Season 1 of South Park seems quaint at this point.  A show that has now become the sharpest voice in satire, it’s easy to forget that it started as a foul-mouthed version of Peanuts.  Despite a different tone and an animation style that is so much cruder than the computer animation the show has now, South Park’s first episode-length Christmas episode is still a must watch each Holiday season.

Trey Parker and Matt Stone essentially have Christmas to thank for their careers, as a simple holiday e-card got them noticed all those years ago.  Even now, it seems like they really bring their A-game to Christmas-themed episodes.

This is arguably the first great episode in South Park’s run, being just the tenth episode.  If you haven’t seen it, South Park solidified its place in the annals of history (pun sort of intended) by introducing us to the most unique holiday mascot since Hanukkah Harry: Mr. Hankey, the Christmas Poo.  Early on, it was obvious that Parker and Stone wanted to separate themselves from their predecessor, The Simpsons, and if anal probing didn’t do it in the first episode, a singing turd clinched it.


The plot seems to be fortuitous to whoever believes in a War on Christmas: the town of South Park (led by Mrs. Broslofski) is in a PC nightmare when Mr. Garrison attempts to make the birth of Jesus the topic of the school Christmas play.  The banning of the nativity during the play causes a snowball effect as everything from Santa Claus to Christmas lights to mistletoe gets banned from public display.  With nothing left, Kyle, who is already upset that he has to be Jewish during Christmas, suggests Mr. Hankey as the new mascot.  His insistence that a turd can talk has the whole town, including his best friends, wondering about the sanity of young Kyle and even lands him in a mental institution after several misunderstandings involving poo.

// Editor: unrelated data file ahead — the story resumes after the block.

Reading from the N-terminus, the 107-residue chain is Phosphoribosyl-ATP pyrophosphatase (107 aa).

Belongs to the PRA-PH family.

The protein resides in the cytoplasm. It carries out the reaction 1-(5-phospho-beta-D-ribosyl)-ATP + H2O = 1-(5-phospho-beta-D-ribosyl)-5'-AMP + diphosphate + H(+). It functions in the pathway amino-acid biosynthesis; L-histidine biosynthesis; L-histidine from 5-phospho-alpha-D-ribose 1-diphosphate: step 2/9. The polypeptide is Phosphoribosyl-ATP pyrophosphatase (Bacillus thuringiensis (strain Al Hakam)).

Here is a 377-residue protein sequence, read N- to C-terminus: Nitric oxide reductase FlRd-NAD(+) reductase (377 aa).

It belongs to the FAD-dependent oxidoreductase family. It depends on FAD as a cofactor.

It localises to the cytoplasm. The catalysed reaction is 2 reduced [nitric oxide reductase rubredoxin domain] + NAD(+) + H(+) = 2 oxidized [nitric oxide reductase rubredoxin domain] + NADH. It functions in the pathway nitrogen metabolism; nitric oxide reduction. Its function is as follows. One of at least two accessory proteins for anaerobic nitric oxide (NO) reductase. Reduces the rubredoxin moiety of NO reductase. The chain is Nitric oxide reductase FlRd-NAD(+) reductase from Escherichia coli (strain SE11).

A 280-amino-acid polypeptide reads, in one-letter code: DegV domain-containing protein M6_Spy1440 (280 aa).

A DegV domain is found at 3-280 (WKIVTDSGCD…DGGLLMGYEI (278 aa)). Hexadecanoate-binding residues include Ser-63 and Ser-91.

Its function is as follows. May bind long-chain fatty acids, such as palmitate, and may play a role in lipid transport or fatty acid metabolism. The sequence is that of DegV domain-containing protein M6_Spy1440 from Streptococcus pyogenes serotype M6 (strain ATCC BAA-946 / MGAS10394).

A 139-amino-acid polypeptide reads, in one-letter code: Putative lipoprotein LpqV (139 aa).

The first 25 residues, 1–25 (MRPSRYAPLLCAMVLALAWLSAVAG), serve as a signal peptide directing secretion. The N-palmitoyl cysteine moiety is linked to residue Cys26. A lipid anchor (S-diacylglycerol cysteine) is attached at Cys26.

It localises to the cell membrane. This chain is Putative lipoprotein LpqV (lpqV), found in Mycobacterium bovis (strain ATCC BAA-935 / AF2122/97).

It’s a classic episode and it is amazing to go back and see just how far South Park has come from its cult-like beginnings.  It’s also interesting to watch an episode in which Kenny dying in every episode is a running gag, though in this one, he actually survives; sort of a relic to a simpler time in the show’s history, but it is missed.